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The Human Sir2 Ortholog, SIRT2, Is an NAD+-Dependent Tubulin Deacetylase

Posted by on in 2003
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 Molecular Cell, Volume 11, Issue 2 , February 2003, Pages 437-444.
Brian J. North (1)(3), Brett L. Marshall (3), Margie T. Borra (4), John M. Denu (4) and Eric Verdin (2)(3)
(1) Department of Physiology, University of California, San Francisco, San Francisco, CA 94141, USA
(2) Department of Medicine, University of California, San Francisco, San Francisco, CA 94141, USA
(3) Gladstone Institute of Virology and Immunology, University of California, San Francisco, San Francisco, CA 94141, USA
(4) Department of Biochemistry and Molecular Biology, Oregon Health & Science University, Portland, OR 97201, USA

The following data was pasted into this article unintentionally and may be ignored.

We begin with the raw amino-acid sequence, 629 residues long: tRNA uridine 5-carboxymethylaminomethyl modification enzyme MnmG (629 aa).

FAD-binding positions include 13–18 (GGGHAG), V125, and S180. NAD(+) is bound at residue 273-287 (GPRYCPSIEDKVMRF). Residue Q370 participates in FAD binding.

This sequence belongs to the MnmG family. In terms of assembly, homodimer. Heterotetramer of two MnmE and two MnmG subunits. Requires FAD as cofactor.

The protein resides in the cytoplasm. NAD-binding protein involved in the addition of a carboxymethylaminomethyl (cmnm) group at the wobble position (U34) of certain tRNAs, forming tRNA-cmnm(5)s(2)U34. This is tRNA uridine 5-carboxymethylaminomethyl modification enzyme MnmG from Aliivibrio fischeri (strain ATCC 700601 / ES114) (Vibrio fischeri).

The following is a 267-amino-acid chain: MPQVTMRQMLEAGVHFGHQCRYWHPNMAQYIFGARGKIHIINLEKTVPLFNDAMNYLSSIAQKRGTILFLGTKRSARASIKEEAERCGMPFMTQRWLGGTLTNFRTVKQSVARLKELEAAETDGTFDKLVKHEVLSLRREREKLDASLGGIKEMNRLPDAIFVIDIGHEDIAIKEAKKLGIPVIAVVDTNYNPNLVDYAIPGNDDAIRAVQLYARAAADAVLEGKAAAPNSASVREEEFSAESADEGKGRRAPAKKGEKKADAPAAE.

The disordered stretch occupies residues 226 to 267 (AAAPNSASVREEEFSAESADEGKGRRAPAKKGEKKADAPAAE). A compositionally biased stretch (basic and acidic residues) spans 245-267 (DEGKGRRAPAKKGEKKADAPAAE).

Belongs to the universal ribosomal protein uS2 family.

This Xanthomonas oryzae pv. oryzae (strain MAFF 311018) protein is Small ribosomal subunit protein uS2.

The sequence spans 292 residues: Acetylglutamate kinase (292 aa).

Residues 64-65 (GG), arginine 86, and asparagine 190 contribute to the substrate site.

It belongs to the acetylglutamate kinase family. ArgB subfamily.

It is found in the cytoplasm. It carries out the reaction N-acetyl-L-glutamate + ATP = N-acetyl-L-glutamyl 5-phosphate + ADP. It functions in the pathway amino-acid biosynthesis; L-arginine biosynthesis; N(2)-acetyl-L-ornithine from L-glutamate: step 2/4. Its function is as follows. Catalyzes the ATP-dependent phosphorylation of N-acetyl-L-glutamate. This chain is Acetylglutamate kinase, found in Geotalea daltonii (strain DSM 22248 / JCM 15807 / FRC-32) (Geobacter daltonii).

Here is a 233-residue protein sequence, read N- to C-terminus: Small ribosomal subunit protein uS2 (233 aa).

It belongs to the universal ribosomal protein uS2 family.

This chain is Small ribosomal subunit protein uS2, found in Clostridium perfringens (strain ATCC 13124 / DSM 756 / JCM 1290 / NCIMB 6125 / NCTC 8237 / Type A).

Received 7 May 2002; Revised 26 December 2002. Available online 6 March 2003.

Abstract

The silent information regulator 2 protein (Sir2p) of Saccharomyces cerevisiae is an NAD-dependent histone deacetylase that plays a critical role in transcriptional silencing. Here, we report that a human ortholog of Sir2p, sirtuin type 2 (SIRT2), is a predominantly cytoplasmic protein that colocalizes with microtubules. SIRT2 deacetylates lysine-40 of -tubulin both in vitro and in vivo. Knockdown of SIRT2 via siRNA results in tubulin hyperacetylation. SIRT2 colocalizes and interacts in vivo with HDAC6, another tubulin deacetylase. Enzymatic analysis of recombinant SIRT2 in comparison to a yeast homolog of Sir2 protein (Hst2p) shows a striking preference of SIRT2 for acetylated tubulin peptide as a substrate relative to acetylated histone H3 peptide. These observations establish SIRT2 as a bona fide tubulin deacetylase.

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